Marinated Idiazábal Cheese with Rosemary

Marinated Idiazábal Cheese with Rosemary Recipe

Spanish cheeses are as varied as they are exquisite. From a smoky Idiazábal to the red-wine-infused Murcia al vino. In Asturias, the blue cheeses range from the powerful Cabrales to the creamy, delicate Gamonedo. In the plains of La Mancha, they make the classic Manchego — perhaps Spain’s best-known cheese. Such variety helps to make Spanish cheese an exceptionally versatile part of our cuisine.

Idiazábal, the national cheese of the Basque country, is made from sheep’s milk and is usually smoked, which gives it an unusual flavor and aroma. To many, it’s the best cheese produced in Spain. This marinade makes the cheese very juicy and flavorful. It’s a tapa that you see in many bars across Spain because it’s simple to create and it keeps the cheese well.

This would work well with any semi-hard cheese, if you can’t find Idiazábal. Add any of your favorite herbs — chances are that it will be great.–José Andrés

Marinated Idiazábal Cheese with Rosemary Recipe

  • Quick Glance
  • 10 M
  • 10 M
  • Serves 4

Ingredients

  • 3 garlic cloves
  • 1 pound Idiazábal cheese, cut into 1-inch cubes (buy it)
  • 1 tablespoon black peppercorns
  • 1 bay leaf
  • 3 sprigs fresh rosemary
  • 1 sprig fresh thyme
  • 1 1/2 cups Spanish extra-virgin olive oil (buy it)

Directions

  • 1. Split open the garlic cloves by placing them on a chopping board and pressing down hard on them with the base of your hand or with the flat side of a knife.
  • 2. Combine all the ingredients in a large bowl, coating the cheese thoroughly in the oil and herbs.
  • 3. Cover the bowl and leave it overnight at room temperature.
  • 4. Spear the cheese cubes on toothpicks and serve them on a plate.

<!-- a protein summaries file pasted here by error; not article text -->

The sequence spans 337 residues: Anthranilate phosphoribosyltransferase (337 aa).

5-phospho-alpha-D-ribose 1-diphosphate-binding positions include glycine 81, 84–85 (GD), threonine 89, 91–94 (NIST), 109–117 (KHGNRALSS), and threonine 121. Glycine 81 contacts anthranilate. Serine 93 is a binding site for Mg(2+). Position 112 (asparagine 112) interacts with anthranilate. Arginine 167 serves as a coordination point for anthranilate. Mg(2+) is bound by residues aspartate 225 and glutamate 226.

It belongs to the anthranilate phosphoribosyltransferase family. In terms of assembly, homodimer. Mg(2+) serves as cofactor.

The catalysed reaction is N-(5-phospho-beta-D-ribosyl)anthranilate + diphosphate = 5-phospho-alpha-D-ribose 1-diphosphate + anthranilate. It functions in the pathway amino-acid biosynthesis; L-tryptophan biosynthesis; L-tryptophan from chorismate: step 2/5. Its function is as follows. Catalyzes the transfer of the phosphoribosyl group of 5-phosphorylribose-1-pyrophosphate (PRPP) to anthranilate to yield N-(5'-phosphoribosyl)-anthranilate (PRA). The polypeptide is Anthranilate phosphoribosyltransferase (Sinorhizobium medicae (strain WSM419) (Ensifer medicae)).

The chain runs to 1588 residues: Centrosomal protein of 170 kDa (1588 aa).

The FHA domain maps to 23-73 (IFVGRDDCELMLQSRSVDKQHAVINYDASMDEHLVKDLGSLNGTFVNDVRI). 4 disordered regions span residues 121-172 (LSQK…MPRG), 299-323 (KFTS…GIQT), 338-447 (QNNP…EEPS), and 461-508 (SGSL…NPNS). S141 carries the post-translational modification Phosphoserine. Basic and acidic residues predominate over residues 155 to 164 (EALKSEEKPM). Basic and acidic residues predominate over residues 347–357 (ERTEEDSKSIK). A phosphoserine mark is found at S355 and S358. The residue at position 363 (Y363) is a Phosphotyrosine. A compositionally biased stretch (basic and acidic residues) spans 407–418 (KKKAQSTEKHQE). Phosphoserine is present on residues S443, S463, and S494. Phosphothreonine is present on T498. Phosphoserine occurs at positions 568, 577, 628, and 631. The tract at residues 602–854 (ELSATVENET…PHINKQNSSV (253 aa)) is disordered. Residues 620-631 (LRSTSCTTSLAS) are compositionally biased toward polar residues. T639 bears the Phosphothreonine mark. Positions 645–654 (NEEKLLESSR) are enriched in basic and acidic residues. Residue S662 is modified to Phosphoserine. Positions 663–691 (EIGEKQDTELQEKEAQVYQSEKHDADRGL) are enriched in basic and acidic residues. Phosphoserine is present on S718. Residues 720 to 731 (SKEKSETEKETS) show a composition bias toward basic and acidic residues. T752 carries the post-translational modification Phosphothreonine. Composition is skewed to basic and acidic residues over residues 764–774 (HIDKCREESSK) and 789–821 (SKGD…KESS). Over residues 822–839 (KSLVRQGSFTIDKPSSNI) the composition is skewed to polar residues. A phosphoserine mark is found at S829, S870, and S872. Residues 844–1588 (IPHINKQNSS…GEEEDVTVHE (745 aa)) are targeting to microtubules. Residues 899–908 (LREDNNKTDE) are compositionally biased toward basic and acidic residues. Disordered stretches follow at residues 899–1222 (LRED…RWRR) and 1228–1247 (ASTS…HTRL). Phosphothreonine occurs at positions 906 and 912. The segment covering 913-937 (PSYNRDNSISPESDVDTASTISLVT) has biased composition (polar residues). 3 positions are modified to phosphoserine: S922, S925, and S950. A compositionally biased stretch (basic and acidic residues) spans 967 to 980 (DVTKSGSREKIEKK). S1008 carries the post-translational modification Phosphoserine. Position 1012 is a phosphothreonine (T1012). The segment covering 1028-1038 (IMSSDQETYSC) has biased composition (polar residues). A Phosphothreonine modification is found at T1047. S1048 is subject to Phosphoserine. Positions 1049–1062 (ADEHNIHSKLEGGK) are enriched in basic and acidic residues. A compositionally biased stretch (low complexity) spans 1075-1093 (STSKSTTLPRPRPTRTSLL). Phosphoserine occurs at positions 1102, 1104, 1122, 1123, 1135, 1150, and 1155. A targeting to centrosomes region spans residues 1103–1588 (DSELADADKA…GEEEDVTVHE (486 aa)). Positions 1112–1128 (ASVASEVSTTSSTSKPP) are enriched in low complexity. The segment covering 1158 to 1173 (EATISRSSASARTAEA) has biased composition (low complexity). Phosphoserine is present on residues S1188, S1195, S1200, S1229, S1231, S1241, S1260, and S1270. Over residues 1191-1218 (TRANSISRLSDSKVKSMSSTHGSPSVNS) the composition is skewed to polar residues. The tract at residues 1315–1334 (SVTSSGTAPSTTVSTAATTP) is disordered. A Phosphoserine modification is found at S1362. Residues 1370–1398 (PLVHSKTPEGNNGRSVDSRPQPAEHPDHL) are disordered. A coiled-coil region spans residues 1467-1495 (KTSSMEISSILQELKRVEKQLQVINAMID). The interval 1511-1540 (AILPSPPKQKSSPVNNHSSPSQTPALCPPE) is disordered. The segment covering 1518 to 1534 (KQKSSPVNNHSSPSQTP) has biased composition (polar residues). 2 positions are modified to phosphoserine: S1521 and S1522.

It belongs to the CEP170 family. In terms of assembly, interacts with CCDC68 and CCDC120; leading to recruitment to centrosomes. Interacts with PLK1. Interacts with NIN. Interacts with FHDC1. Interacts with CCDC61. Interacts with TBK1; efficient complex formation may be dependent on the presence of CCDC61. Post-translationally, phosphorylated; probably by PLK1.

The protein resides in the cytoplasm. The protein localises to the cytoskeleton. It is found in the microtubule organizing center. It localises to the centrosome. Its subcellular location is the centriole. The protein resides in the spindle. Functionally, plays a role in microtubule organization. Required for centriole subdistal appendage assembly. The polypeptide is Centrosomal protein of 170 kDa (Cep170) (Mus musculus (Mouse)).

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Testers Choice

Testers Choice
Testers Choice
Elsa M. Jacobson

Apr 16, 2005

Idiazábal cheese is worth discovering even before it’s marinated for this tapa recipe. It wasn’t difficult to locate, so I purchased it along with Manchego and smoked Gouda, two of the cheeses mentioned as viable substitutes. Though the smoked Gouda was very good, and the Manchego excellent, the Idiazábal cheese far outshone them, in part because it’s such a unique ingredient: its quiet smokiness marries perfectly with the garlic-herb marinade, and its texture does become what Andrés intends—juicy and flavorful.

The recipe’s accompanying photograph appeared to depict a fresh leaf, so I went ahead and used one. Not only do the fresh leaves impart better flavor, but their bright dark green makes for a more appealing presentation. I also invested in the Spanish extra-virgin olive oil, as noted in the ingredients list.

I served this in a bowl rather than a plate, keeping the cheese cubes marinating throughout the serving time for the buffet where I presented this trio of cheeses. Had I been serving this as an appetizer or as part of a tapas meal, I might have gone the plated route, but this approach did retain the fresh look and taste of the cheese.

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